Monday, July 8, 2013

Love Is Thicker Than Blood


“Our family never shared the same last name, 
but our family was a family the same.
And they say blood is thicker than water, 

but love is thicker than blood.”

This is from a song composed and written by country singer Garth Brooks, which never fails to bring tears  to my eyes. It's about his family—how his parents each had children of his/her own when they married, then together, they had Garth. Theirs is a home of his, hers, and ours.

But in that family, the children were never allowed to use the words “half brother” or “half sister.” They were all told to regard each other as brothers and sisters.

This brings to my mind the many adopted children in our midst, who came into parents  not related to them by blood. These children grow up with the stigma (except for those who were told early in their childhood) of being adopted.  
 
Adoption is a recurring theme in the stories that I write for children. Unfortunately, all of them (except one that won a Palanca Award) keep being rejected by publishers. That, however, doesn't stop me from writing more.

The idea of adoption stirs me. If not for circumstances that got in the way, I would have loved to take care of needy children whose parents are unable to bring them up.

That's probably why I continue to write about the issue—to encourage adoptive parents to bare the truth to their adoptive child early on. I think it is a marvelous thing for a child to know that he is loved, even if he didn't come from his adoptive mother's womb.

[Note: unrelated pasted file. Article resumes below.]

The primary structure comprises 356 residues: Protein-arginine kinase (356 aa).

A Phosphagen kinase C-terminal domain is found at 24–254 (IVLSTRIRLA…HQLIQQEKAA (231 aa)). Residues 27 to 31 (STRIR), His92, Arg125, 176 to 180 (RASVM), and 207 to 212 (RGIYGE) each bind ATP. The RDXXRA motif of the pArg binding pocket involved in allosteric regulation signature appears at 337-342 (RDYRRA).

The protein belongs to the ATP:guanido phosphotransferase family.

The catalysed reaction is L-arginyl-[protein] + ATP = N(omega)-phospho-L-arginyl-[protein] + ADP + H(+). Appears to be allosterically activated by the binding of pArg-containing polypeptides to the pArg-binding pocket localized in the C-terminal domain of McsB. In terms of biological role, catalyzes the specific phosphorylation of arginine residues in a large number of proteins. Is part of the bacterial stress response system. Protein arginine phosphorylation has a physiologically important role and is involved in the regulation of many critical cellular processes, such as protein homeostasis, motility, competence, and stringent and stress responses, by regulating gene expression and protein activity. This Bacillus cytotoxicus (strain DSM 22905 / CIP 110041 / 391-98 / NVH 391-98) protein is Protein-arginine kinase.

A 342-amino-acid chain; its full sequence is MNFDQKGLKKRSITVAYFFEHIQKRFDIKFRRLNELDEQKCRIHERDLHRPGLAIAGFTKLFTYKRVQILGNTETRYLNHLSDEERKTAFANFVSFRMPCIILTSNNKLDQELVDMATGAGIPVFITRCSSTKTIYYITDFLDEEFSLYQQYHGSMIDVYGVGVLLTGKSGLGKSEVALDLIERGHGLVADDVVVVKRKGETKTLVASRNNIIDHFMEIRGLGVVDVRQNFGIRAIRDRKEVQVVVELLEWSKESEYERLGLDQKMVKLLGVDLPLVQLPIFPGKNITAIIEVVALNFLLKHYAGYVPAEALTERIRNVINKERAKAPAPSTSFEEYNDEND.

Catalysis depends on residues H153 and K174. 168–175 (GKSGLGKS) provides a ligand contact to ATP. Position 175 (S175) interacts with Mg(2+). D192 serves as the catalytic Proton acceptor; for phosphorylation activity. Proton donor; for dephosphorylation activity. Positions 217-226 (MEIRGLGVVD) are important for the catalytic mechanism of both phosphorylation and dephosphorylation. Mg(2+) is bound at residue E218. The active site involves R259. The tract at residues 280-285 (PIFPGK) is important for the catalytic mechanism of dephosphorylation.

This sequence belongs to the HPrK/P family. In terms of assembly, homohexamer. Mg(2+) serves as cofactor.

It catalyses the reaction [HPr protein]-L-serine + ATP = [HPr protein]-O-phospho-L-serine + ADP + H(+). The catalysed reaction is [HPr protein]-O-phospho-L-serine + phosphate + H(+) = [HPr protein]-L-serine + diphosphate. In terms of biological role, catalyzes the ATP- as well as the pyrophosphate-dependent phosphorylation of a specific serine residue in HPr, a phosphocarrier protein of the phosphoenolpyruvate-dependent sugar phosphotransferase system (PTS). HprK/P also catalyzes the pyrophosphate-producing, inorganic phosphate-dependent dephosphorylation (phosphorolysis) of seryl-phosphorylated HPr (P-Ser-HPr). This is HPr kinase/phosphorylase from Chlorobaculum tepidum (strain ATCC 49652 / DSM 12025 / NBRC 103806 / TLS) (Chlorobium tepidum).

I have seen, ringside view, how a hidden truth can ruin the best of families.

Man says, “Blood is thicker than water.” But our God of grace has demonstrated that love is thicker than blood.

Garth Brooks speaks of this love in this song he sensitively crafted, some parts of which I now quote: 

“And if blood is thicker that water
Then what are we fighting for
We're all sons and daughters
Of something that means so much more

“I see it on my TV but I can't understand
Lord, it's one big contradiction to me
How in God's name we love thy neighbor
with fists in our hands
And kill each other when we just don't agree

Why can't we see the walls we can't see through
And see what God's been telling me and you
(and that is) Blood is thicker than water
Oh, but love, love is thicker than blood”


Photo credit

4 comments:

Yay Padua-Olmedo said...

Loves covers all wrongs, even the wrong done to a child who didn't ask to be born and given away or discarded.

Grace D. Chong said...

Indeed, Yay. Cases of babies being left in garbage cans and other places are increasing. How sad.

The Dragon Scribe said...

On a lighter note, I have a positive belief on the matter. LUCKY are those who were abandoned and given away, because the Lord has prepared a better life for them. What could've been moments of hunger will become times of feast, what could've been tears will become cheers, what could've have been a life miserable shall become a life desirable in the eyes of God. Blessed are these adopted kids, for they serve as a symbol of God's enduring love and wisdom.

Grace D. Chong said...

I wish they think the way you do, JP. Then maybe, the stigma will one day disappear altogether.